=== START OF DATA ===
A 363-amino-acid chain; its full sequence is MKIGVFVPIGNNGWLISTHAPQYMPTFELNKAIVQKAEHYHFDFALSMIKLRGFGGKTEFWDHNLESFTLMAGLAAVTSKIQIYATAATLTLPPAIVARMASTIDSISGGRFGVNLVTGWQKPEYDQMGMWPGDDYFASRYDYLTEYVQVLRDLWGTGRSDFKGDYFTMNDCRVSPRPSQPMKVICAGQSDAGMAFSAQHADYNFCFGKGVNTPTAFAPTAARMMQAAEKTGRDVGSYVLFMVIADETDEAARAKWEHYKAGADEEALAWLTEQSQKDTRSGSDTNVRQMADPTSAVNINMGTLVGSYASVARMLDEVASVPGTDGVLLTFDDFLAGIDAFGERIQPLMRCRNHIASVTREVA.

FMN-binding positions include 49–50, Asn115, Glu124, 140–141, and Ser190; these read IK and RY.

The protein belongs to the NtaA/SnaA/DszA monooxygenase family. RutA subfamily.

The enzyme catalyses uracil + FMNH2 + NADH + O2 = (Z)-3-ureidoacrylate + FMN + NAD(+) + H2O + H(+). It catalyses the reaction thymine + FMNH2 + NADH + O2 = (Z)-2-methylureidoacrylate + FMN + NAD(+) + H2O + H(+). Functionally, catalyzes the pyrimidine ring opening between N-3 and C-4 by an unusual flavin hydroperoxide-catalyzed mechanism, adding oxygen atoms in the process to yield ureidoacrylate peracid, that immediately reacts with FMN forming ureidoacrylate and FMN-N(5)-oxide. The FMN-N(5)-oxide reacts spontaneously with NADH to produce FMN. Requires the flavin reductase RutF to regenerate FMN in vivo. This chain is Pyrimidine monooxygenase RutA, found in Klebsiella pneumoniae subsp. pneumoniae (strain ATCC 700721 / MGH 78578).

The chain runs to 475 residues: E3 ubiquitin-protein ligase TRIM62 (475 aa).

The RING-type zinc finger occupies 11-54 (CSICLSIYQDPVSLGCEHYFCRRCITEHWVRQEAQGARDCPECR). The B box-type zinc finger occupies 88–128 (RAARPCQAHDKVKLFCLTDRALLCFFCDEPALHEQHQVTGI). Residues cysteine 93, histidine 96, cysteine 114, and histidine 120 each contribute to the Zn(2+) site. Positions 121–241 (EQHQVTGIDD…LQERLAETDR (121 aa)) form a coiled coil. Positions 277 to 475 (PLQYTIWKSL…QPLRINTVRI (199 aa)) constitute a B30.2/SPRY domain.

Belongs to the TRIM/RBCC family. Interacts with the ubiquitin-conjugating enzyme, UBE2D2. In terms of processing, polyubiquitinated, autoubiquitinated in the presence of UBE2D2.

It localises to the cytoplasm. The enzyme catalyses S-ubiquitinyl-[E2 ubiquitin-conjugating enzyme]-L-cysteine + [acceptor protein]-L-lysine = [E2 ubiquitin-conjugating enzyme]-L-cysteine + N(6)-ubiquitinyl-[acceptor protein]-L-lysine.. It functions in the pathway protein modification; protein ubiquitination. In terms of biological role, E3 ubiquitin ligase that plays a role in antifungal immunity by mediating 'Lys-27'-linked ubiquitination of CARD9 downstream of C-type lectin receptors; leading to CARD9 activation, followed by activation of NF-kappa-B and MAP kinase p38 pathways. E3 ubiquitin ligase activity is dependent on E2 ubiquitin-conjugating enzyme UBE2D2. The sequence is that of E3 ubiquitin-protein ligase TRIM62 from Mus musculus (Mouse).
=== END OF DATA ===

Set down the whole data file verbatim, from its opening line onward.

A 363-amino-acid chain; its full sequence is MKIGVFVPIGNNGWLISTHAPQYMPTFELNKAIVQKAEHYHFDFALSMIKLRGFGGKTEFWDHNLESFTLMAGLAAVTSKIQIYATAATLTLPPAIVARMASTIDSISGGRFGVNLVTGWQKPEYDQMGMWPGDDYFASRYDYLTEYVQVLRDLWGTGRSDFKGDYFTMNDCRVSPRPSQPMKVICAGQSDAGMAFSAQHADYNFCFGKGVNTPTAFAPTAARMMQAAEKTGRDVGSYVLFMVIADETDEAARAKWEHYKAGADEEALAWLTEQSQKDTRSGSDTNVRQMADPTSAVNINMGTLVGSYASVARMLDEVASVPGTDGVLLTFDDFLAGIDAFGERIQPLMRCRNHIASVTREVA.

FMN-binding positions include 49–50, Asn115, Glu124, 140–141, and Ser190; these read IK and RY.

The protein belongs to the NtaA/SnaA/DszA monooxygenase family. RutA subfamily.

The enzyme catalyses uracil + FMNH2 + NADH + O2 = (Z)-3-ureidoacrylate + FMN + NAD(+) + H2O + H(+). It catalyses the reaction thymine + FMNH2 + NADH + O2 = (Z)-2-methylureidoacrylate + FMN + NAD(+) + H2O + H(+). Functionally, catalyzes the pyrimidine ring opening between N-3 and C-4 by an unusual flavin hydroperoxide-catalyzed mechanism, adding oxygen atoms in the process to yield ureidoacrylate peracid, that immediately reacts with FMN forming ureidoacrylate and FMN-N(5)-oxide. The FMN-N(5)-oxide reacts spontaneously with NADH to produce FMN. Requires the flavin reductase RutF to regenerate FMN in vivo. This chain is Pyrimidine monooxygenase RutA, found in Klebsiella pneumoniae subsp. pneumoniae (strain ATCC 700721 / MGH 78578).

The chain runs to 475 residues: E3 ubiquitin-protein ligase TRIM62 (475 aa).

The RING-type zinc finger occupies 11-54 (CSICLSIYQDPVSLGCEHYFCRRCITEHWVRQEAQGARDCPECR). The B box-type zinc finger occupies 88–128 (RAARPCQAHDKVKLFCLTDRALLCFFCDEPALHEQHQVTGI). Residues cysteine 93, histidine 96, cysteine 114, and histidine 120 each contribute to the Zn(2+) site. Positions 121–241 (EQHQVTGIDD…LQERLAETDR (121 aa)) form a coiled coil. Positions 277 to 475 (PLQYTIWKSL…QPLRINTVRI (199 aa)) constitute a B30.2/SPRY domain.

Belongs to the TRIM/RBCC family. Interacts with the ubiquitin-conjugating enzyme, UBE2D2. In terms of processing, polyubiquitinated, autoubiquitinated in the presence of UBE2D2.

It localises to the cytoplasm. The enzyme catalyses S-ubiquitinyl-[E2 ubiquitin-conjugating enzyme]-L-cysteine + [acceptor protein]-L-lysine = [E2 ubiquitin-conjugating enzyme]-L-cysteine + N(6)-ubiquitinyl-[acceptor protein]-L-lysine.. It functions in the pathway protein modification; protein ubiquitination. In terms of biological role, E3 ubiquitin ligase that plays a role in antifungal immunity by mediating 'Lys-27'-linked ubiquitination of CARD9 downstream of C-type lectin receptors; leading to CARD9 activation, followed by activation of NF-kappa-B and MAP kinase p38 pathways. E3 ubiquitin ligase activity is dependent on E2 ubiquitin-conjugating enzyme UBE2D2. The sequence is that of E3 ubiquitin-protein ligase TRIM62 from Mus musculus (Mouse).